Beginning in January, landlords who rent three or more units in unincorporated Marin will be required to have a “just cause” for evicting tenants.
The Marin County Board of Supervisors voted unanimously Tuesday to adopt an ordinance that creates the new requirement. Supervisors did so after years of lobbying by housing advocates who called for them to take more effective action to address the critical shortage of affordable housing in Marin.
“I am supportive of the ordinance as drafted; I think it’s been very carefully crafted,” said Supervisor Katie Rice.
The ordinance puts the just cause requirement into effect for a two-year trial period beginning Jan. 17, 2019. It exempts landlords who rent fewer than three units. It also exempts all accessory dwelling units and junior accessory dwelling units.
County planning staff estimates the new law will apply to about 12 percent of Marin County’s rental housing stock, about 3,401 out of 27,581 units.
“It’s one small plank in a nice-looking fence we’re trying to build that does something about addressing the housing crisis,” Rice said. “It’s not a panacea.”
Supervisor Dennis Rodoni said, “I’m happy to support this ordinance. I do want to recognize though that we do have additional work to do. I’m a little concerned that perhaps 90 percent of West Marin doesn’t qualify for this ordinance.”
In addition to requiring a just cause for eviction, the ordinance also requires landlords with three or more units to register their units annually with the county.
At Tuesday’s hearing, Meredith Parnell, a member of the Marin Organizing Committee, which has been the leading voice calling for action to address the housing crisis, said that all Marin rental properties, regardless of size, should be required to register with the county.
Parnell told the board, “In previous meetings, some of you have argued that we need more data in order to know what the problem is, but without a comprehensive registry, there no way to collect that data.”
“We have no idea who owns property in Marin,” Parnell said. “Are there foreign investors with whole portfolios of single-family homes? Are there slumlords? If the county wants to do effective landlord outreach and education, we need a complete registry.”
Suzanne Sadowsky, who heads the board of the San Geronimo Valley Affordable Housing Association, also called for a more comprehensive registry.
Sadowsky said the affordable housing crisis is even more dire in West Marin than in other parts of the county due to the proliferation of short-term rentals via the internet.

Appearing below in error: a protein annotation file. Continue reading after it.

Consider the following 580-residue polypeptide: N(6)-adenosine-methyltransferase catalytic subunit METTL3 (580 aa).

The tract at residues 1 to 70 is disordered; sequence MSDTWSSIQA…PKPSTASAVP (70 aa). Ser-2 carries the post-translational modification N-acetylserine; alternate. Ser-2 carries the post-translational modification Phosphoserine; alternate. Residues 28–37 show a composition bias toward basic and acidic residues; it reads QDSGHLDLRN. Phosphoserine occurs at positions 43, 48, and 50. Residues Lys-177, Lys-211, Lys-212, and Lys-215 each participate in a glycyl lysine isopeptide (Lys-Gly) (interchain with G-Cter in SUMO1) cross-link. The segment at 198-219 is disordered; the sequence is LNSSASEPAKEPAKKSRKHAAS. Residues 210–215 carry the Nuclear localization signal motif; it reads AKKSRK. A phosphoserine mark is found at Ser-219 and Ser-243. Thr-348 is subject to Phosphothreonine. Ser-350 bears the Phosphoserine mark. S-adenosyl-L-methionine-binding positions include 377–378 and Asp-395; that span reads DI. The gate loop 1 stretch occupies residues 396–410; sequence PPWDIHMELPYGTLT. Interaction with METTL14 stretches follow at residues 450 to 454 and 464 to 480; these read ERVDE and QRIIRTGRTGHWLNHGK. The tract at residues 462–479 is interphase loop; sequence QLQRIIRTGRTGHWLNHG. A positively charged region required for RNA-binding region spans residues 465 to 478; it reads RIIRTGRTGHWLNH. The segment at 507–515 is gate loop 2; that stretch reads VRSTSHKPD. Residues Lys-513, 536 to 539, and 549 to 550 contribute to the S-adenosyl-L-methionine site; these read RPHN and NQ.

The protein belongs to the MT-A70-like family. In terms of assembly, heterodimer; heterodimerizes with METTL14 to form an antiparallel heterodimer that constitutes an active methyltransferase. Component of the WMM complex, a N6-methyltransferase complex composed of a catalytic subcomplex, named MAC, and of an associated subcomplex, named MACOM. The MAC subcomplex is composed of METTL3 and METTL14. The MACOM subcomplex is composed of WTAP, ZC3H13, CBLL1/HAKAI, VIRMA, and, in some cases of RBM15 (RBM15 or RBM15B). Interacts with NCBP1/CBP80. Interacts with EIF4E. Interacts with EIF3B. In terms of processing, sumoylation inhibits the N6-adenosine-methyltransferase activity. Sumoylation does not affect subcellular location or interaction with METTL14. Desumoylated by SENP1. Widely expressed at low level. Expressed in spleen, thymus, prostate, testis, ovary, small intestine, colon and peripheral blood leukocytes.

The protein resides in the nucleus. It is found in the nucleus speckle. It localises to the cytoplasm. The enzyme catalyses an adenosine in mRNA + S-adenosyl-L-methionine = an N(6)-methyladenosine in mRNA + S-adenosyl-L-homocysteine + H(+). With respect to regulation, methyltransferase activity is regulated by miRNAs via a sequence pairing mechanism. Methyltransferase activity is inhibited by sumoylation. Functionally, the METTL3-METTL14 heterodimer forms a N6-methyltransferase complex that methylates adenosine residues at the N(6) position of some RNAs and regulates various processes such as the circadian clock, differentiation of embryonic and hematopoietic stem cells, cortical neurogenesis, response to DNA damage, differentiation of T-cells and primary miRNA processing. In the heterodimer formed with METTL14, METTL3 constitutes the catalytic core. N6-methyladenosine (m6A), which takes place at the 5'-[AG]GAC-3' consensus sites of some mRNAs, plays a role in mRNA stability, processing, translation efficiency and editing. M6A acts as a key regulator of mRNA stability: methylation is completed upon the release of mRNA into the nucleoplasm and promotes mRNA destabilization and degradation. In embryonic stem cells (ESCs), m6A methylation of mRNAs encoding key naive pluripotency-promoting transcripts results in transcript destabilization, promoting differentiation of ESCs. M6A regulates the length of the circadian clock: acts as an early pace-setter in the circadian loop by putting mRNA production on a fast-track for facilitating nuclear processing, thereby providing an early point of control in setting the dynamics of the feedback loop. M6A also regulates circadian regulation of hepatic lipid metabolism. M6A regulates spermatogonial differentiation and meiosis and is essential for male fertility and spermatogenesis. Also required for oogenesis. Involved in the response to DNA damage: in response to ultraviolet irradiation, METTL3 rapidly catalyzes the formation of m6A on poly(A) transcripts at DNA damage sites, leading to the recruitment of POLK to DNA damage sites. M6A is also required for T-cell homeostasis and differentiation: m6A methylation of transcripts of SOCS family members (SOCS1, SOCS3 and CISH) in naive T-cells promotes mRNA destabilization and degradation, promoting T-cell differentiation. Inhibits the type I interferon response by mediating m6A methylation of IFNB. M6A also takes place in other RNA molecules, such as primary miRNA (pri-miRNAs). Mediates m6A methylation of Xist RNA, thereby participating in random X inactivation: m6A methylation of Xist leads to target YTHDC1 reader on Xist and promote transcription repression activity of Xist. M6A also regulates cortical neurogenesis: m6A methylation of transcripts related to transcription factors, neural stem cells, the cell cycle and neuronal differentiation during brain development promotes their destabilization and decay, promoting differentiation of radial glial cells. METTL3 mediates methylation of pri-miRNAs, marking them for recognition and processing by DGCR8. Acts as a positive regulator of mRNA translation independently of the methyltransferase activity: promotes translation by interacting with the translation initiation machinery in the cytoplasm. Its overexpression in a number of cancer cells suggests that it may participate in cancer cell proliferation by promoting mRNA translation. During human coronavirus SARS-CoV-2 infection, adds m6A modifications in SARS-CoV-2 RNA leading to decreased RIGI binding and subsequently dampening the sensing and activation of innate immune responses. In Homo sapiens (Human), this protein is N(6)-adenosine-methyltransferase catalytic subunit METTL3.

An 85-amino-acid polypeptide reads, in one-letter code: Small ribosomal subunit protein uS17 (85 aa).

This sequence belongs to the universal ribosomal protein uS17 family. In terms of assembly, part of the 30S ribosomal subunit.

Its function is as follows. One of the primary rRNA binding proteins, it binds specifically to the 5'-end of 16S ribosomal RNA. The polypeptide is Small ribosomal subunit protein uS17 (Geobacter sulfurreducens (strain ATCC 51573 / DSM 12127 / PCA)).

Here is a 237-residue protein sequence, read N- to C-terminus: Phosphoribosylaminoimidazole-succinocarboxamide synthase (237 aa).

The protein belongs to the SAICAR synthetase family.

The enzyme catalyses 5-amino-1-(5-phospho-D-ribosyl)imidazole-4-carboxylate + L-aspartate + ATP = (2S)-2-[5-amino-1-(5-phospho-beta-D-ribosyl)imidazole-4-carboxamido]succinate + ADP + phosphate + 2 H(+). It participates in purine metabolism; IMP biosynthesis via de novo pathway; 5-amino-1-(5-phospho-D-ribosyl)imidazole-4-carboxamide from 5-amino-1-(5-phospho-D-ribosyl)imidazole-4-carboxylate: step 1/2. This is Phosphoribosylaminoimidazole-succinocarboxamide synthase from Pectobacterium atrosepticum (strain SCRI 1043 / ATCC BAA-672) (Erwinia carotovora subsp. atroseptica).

“It’s not just a matter of protections for individual tenants, which is extremely important,” Sadowsky said. “It is also the importance of keeping our communities whole and keeping them as neighborhoods where families can continue to live in and thrive.”
Only one person spoke in opposition to the ordinance during the hearing.
“I think you’re handcuffing the landlords, and 90 percent of the tenants that live in these buildings who will be subject to the tenants you can’t get out,” said Dave Wilson, a real estate broker.
Wilson suggested that the just cause ordinance would make it more difficult for landlords to remove undesirable tenants, such as sex offenders and spousal abusers.
Wilson said he once rented a unit in a four-plex that he owns to a registered sex offender and only found out about the tenant’s criminal record after another tenant informed him of it.
“Because I’m allowed to in the state of California, I gave him 30 days notice. He and his two sons moved out, and I didn’t have a lawsuit, and I didn’t have a problem,” Wilson said. “He left and he knew exactly why, and we never discussed it.”
Just causes for eviction under the new ordinance include: failure to pay rent, breach of rental contract, illegal activities by the tenant, threat of violent crime, and nuisance behavior.
In addition tenants may be evicted if the landlord or his parents or children intend to move into the unit, if the landlord needs to make repairs to bring the unit into compliance with health and safety codes, or if the landlord intends to permanently remove the unit from residential use.
The supervisors previously adopted a mandatory mediation ordinance requiring landlords to enter into mediation with tenants if they increase rents more than 5 percent within a 12-month period. That ordinance became effective in January.
Housing advocates, however, said tenants were hesitant to seek mediation without a just-cause ordinance to protect them from eviction.
The Marin Organizing Committee (MOC) is urging the San Rafael City Council to follow the county’s lead and put in place mandatory mediation and a just cause ordinance. Prior to Monday’s meeting of the San Rafael council, MOC announced that residents of a 28-unit apartment building in the Canal district had recently been notified of a $900 rent increase by the building’s new owner.
After a three-hour session discussing the just cause initiative in September, Supervisors Damon Connolly and Judy Arnold remained opposed. Both joined with the majority Tuesday.
“It’s hard to believe,” Connolly said, “but there has been a three-year debate on this issue.”